Getting Ready for Kindergarten
You have a very important role in your child’s education. In fact, your child has been learning since birth and you’ve been teaching from the very start! Following are some suggestions for preparing your child to start kindergarten:
- Set aside a regular time to read with your child every day. Studies show that regularly reading aloud helps improve comprehension and increases a child’s vocabulary. He’ll also learn that books are fun and will want to read himself. When reading (and re-reading) favorite books, ask your child to use the pictures to retell the story. Extend the story by asking “what would happen if…” Help your child get his own library card and check out books.
- Use conversation to build your child’s vocabulary. Through everyday conversation, expose your child to new words and talk about what words mean. For an unfamiliar word, explain it in a child-friendly way. For a familiar word, introduce a less familiar word with the same meaning. Relating new words to your child’s personal experience also supports vocabulary development.
- Look for opportunities to teach your child numbers and letters. Make a game of it together. For example, count the people or dogs you see during a walk. Ask your child to find numbers or letters in signs. Help your child learn the letters of the alphabet in order and out of sequence. Use magnet letters or letters on cards to spell her name and other familiar words. Practice copying and writing letters.
- Help your child develop important observation and conversation skills. During errands, talk about what you see and do at the post office, grocery store, or bank. Share family stories. Make the most of time on the road. Point out words and symbols on signs. Ask your child to find letters and numbers on billboards and license plates. Sing songs together. Keep favorite books in the car.
- Play rhyming games, sing songs, share nursery rhymes, and enjoy rhyming and repeating books. All of those help your child develop early literacy skills. Rhyming words help children recognize sounds and syllables, skills children need when they are learning to sound out new words.
- Encourage your kindergartner’s natural love for learning with praise. Recognize her curiosity and hard work.
- Prepare your child for a full-day learning experience away from home, especially if your child has not been part of a formal Pre-K program. Summer is a good time to help your child get used to a more structured, school-like schedule and spending time with other caregivers.
- Set expectations for appropriate school behavior. Kindergartners love to move and enthusiastic learners like to share what they’re learning. However, being in school also means learning when to move and when to share. Make sure your child understands the importance of following classroom rules, and knows that you expect good behavior throughout the school day.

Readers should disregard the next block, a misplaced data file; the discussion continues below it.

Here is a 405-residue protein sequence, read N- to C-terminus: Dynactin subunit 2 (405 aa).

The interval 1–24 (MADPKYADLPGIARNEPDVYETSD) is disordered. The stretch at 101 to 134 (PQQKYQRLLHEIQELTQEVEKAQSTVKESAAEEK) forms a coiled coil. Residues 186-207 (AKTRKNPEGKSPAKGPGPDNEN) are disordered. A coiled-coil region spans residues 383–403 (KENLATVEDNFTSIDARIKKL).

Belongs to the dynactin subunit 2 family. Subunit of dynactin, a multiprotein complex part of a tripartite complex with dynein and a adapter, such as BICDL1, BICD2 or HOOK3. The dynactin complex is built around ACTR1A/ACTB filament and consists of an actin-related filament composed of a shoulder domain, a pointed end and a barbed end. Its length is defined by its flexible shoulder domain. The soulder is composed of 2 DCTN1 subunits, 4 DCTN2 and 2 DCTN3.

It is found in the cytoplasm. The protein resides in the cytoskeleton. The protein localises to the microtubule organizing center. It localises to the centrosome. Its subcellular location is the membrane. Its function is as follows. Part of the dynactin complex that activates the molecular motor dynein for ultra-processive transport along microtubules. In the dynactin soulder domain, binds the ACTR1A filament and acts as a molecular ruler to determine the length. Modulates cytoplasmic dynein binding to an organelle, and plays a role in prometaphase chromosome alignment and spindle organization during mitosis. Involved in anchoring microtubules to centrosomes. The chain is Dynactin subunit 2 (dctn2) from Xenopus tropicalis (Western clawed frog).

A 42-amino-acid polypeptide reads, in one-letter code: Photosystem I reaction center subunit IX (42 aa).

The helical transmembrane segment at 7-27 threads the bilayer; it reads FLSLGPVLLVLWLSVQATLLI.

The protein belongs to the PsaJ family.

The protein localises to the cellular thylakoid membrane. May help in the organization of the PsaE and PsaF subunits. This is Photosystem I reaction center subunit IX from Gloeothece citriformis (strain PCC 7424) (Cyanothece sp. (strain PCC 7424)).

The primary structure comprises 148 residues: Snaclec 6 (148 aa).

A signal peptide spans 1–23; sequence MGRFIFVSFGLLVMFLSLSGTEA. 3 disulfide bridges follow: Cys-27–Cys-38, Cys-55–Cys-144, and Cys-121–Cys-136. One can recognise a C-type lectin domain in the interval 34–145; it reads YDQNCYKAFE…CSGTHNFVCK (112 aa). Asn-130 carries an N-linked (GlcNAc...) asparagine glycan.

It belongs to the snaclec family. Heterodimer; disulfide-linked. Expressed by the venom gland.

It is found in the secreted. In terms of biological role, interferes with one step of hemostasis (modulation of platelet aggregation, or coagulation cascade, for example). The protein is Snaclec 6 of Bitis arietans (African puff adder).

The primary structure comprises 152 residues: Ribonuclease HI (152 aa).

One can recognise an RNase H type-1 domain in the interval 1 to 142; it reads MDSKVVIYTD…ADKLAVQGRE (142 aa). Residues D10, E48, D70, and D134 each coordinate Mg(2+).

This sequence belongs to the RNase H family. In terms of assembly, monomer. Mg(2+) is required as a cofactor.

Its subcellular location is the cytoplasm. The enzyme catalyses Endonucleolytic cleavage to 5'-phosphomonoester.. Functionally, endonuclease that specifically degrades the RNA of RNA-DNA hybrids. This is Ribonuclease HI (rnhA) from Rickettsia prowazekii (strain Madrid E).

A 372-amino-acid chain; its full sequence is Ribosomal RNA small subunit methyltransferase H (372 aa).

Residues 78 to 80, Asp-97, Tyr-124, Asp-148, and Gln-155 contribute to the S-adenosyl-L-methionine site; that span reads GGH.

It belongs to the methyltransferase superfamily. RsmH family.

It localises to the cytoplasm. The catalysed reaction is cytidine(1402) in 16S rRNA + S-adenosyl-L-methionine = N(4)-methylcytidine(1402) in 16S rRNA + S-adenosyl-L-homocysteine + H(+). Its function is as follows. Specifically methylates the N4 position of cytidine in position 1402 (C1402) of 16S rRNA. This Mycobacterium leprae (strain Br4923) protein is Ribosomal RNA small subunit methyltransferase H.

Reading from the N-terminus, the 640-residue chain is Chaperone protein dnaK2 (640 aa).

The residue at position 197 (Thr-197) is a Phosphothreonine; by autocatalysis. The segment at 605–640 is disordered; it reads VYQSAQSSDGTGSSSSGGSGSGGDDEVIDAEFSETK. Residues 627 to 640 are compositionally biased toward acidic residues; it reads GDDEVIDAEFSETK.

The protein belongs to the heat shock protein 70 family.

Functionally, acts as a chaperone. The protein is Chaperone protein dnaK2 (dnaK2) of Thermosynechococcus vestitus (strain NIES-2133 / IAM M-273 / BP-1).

- Encourage activities that involve sharing, turn- taking, listening, following directions, and taking part in conversations. Children playing and sharing with others builds important skills that will be used throughout the school day.
- Use everyday activities to help your child develop fine motor skills. Any time children use both hands to complete an activity, they are working on fine motor skills that will help them become proficient writers in school. Building with LEGOs, stringing cereal on a piece of yarn, playing with Play-Doh, and cutting with child-safe scissors all will help your child learn to write! Encourage your child to draw and write using pencils, crayons, markers, finger paint, sidewalk chalk, even in sand or flour.
- Have your child help with chores, such as matching socks, feeding pets, or setting the table. Your child can help with simple recipes in the kitchen or kid-friendly yard work.
- Teach your child to handle personal needs, such as going to the bathroom without help, washing his hands, blowing his nose, feeding himself, tying his shoes, and buttoning and zipping his clothes. Until your child has mastered tying shoelaces, consider athletic shoes that slip on or have other fasteners for school days.
- Encourage healthy habits, such as eating nutritious foods, getting ample rest, having a regular bedtime, waking up on time, and being physically active.
- Monitor screen time if your child watches TV or uses a computer or other digital device. Educational programs and computer games provide important learning opportunities. However, they are no substitute for “face time” with family members and caregivers. That said, knowing how to use a computer, mouse, and keyboard are important skills that you and your child can practice together. Help your child make good choices when selecting television programs. Limit the amount of TV he watches
- Encourage your child to share her thoughts and feelings about starting kindergarten.